14 thoughts on “SE Alder Street, 1970

  1. this is a block away… the 3 victorian houses are still there the fourth house all the way on the right is no longer there… the addition that was built onto washington high sometime in the 60’s is visible in the background to the left of the picture but that was razed a few years ago when the high school was renovated…

    if you go back and read old newspaper clippings from this time… and talk to old timers… buckman was in trouble… most of the victorian houses were in serious disrepair… the neighborhood was mostly inhabited by burned out hippies and day laborers who’s fortunes were drying up as those types of jobs were starting to disappear…. and junkies. lots of junkies. highest rate of poverty in the city… large concentration of social services in the neighborhood… many of which still exist today… including the methadone clinic… buckman was in such bad shape back then there were talks of razing the entire neighborhood and starting over… glad they didn’t…

    way more trees in front of those houses now.

  2. These three homes ARE still standing and being maintained much better than they once were. The single-story with the fireplace on the right didn’t survive.

    Today’s (silly) parked car sweepstakes: VW= 2, GM= 4, Ford= 1, Rambler= 1.

    In 1970, the roadway was littered with discarded trash, today it’s green waste.

  3. Also, in this time frame wasn’t a swath of houses in the area doomed by some intended highway/freeway?

  4. I love the architecture. Presently I commute on foot through this neighborhood & it’s brimming with beautiful old houses! Nowadays enhanced by more trees planted and people’s gardens!

  5. Clare the freeway I believe you are thinking of is the abandon Mt. Hood freeway which would not have been in this area. The proposed Mt. Hood freeway would have started in the area of the Marquam bridge and would run to the south side of Division st. to approx. 50th where it would follow a alignment next to Powell Blvd. to SE 122. There are several maps showing the proposed freeway online.

    Mike the station wagon I do believe is a approx. 1967-1968 Chevy Chevelle .

  6. Back in ’73 my uncle bought one of those derelict lowlife renter & drug infested Victorian houses. Just days before the scheduled bulldozer. 7700 sq ft on a double lot for 14k$.
    He spent a several years living there fixing it up and splitting up into flats.

  7. One of these houses has the address 1415 SE Alder. According to the city’s property tax records, and real estate sites such as Redfin, it was sold in 1990 for $66,000 and the RMV is now just shy of half a million dollars. “Past Portland” gives the pre-renumbering address as 589 E. Alder, built in 1907. [Other sources say 1900.] Past Portland further says that in 1940 it was the home of G. Frank Thompson, cabinet maker at Doernbecher Manufacturing Company, married to Hattie B. Thompson, and in 1956 Cora A Dowd, employee at Reserve Life Insurance Company lived there.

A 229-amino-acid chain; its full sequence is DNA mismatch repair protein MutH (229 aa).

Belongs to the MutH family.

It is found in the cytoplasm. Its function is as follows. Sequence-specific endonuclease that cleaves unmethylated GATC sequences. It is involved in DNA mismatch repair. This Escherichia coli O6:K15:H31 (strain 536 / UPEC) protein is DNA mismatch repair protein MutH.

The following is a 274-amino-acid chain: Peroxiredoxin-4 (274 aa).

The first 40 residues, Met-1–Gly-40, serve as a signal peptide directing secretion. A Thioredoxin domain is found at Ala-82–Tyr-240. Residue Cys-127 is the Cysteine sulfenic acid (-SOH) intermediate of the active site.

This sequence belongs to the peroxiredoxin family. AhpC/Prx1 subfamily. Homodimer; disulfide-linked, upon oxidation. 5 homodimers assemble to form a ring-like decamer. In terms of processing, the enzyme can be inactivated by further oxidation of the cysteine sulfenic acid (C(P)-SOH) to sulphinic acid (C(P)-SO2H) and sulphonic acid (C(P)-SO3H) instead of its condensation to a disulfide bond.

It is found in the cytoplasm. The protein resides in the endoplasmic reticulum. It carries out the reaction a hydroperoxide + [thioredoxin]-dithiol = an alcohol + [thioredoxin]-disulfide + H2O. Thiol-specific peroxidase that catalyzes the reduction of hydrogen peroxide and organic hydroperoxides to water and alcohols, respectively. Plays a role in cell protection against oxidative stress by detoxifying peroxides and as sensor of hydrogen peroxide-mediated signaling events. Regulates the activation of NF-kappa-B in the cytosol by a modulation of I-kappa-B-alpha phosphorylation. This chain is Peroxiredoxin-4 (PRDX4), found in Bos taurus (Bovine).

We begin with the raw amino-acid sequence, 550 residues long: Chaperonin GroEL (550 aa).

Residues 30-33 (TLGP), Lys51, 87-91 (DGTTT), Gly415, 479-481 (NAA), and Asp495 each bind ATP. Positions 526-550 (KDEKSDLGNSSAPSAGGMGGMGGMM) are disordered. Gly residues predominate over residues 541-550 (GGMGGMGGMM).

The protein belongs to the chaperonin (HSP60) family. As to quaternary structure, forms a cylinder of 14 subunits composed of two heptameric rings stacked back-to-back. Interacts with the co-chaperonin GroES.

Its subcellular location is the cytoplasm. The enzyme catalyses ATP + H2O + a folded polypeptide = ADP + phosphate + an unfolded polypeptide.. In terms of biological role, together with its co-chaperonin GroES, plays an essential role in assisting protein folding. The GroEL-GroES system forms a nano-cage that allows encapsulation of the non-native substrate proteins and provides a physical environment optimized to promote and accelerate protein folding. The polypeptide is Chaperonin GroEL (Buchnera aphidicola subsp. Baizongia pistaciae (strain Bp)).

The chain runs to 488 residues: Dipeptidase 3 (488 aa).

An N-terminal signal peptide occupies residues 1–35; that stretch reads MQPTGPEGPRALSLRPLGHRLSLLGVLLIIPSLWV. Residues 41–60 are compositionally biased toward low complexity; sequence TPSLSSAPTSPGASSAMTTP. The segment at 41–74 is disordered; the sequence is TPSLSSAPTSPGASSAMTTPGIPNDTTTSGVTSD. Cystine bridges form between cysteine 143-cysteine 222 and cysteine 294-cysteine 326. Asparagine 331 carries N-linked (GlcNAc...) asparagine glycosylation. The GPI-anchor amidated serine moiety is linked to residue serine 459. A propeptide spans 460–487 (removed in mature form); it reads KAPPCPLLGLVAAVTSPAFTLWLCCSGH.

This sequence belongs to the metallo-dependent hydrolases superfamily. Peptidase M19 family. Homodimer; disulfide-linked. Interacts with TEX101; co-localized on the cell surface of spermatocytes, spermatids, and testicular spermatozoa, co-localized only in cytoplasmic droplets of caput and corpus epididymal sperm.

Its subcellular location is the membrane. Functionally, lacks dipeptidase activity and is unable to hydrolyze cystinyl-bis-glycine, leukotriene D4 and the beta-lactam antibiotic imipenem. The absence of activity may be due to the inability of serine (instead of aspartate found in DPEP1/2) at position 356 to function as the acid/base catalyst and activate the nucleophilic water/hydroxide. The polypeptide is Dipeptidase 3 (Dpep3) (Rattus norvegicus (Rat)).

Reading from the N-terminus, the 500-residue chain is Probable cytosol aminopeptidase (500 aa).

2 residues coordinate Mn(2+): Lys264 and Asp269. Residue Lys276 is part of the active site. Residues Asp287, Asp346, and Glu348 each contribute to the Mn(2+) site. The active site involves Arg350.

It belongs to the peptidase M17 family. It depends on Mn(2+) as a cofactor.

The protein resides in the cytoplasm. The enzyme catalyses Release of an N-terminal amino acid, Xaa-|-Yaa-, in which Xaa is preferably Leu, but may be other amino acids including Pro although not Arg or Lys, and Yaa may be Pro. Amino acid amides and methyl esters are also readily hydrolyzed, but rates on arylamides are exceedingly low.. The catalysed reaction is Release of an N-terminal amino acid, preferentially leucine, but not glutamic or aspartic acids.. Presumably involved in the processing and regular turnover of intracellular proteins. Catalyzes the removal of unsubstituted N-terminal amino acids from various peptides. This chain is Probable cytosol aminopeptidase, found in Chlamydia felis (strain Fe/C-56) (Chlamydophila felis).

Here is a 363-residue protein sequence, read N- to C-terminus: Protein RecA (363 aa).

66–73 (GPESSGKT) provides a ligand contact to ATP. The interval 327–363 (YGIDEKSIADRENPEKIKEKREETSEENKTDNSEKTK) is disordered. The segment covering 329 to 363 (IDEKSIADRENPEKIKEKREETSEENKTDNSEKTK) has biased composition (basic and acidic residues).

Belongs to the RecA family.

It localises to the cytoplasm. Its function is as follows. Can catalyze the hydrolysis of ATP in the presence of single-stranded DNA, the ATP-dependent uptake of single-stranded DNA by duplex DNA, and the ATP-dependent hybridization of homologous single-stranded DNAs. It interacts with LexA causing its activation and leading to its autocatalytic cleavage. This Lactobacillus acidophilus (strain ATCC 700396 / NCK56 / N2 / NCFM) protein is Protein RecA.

A search through the Historical Oregonian has an interesting set of ads associated with the house. The following are samples of some that often ran numerous times. In 1915 (Feb. 7, p. 12) “Single rooms for young man, newly furnished, plenty of heat and hot water, $8 per month.” In 1917 (May 28, p. 17) “589 E. Alder; near 14th st.; walking distance; 6-room modern house. Owner, Dr. Lindsey, 810 Morgan bldg.. Phone Main 6960.” In 1923 (June 23, p. 18) “6-room house, newly tinted, for $40 per month. 589 E. Alder st. P.B. Van Nice, agent.” Someone seems to have sublet part of it in 1928 (August 7, p. 15) “Large room, kitchenette. Phone EA 7807. 589 E. Alder.” And in 1930 (Aug. 7, p. 13), “$25.00, 6-rm unfurn. House, close to car and school. 589 E. Alder st. TR 6917.”

    Later, when its address is the current 1415 SE Alder, we find ads for “room and board, $12 a week. Man work[ing] day shift to share double bed. One block transp. 1415 SE Alder.” (Feb. 28, 1943, p. 35) In 1962 (Sept. 1, p. 23), “OPEN 1415 SE Alder, owner, 3 bedroom, clean, FCB, oil ht, 1-1/2 bath, grade schls. $7,950.” And in 1980 (Sept. 27, p. 46), 3 BEDROOM, 1-1/2 Bath, Victorian Home, 1415 SE Alder. $425 mo.”
    In 1984 (June 10 p. 79) there was an ad AUCTION CALL – This TRUE VICTORIAN HOME, built in 1900, will be sold at auction today, Sunday, June 10. It has 3 bedrooms, 1-1/4 baths, leaded windows, bay windows. OPEN TODAY 3:30-6:30 PM 1415 SE Alder, Then go to the AUCTION SALE 7:00 PM at the NW Service Center, 1819 NW Everett. All Proceeds Benefit League of Women Voters.”

  8. Liz let me share some info on these three houses from their historic plumbing records. All three were built at the same time and they were all listed as new but the handwriting is rather poor with each inspection card showing the owner as Mrs (?) Lindsay ( Lindsey) The earliest date on each card is November 19, 1906, with all homes having their final inspection on January 3, 1907, and final certification issued on January 5, 1907

    Dr. W.A. Lindsey was mentioned in the Oregonian on 8/27/17 in a story that his home at 959 Council Crest Dr. had been robbed.

  9. @clare i remember seeing an article from the 70’s when i was doing some research that showed a plan that was shot down… that plan i think was to bulldoze everything between hawthorne and burnside from the river up to 39th i think… someone like Val C might have more details about that… it was separate from the mt. hood freeway project and i don’t think was more than an idea and some drawings… but buckman was for sure an eyesore and a “problem” for the city at that point. probably if the city had more money back then they probably would have torn everything down… i think the lack of capitol had a lot to do with neighborhoods like this being spared the wrecking ball…

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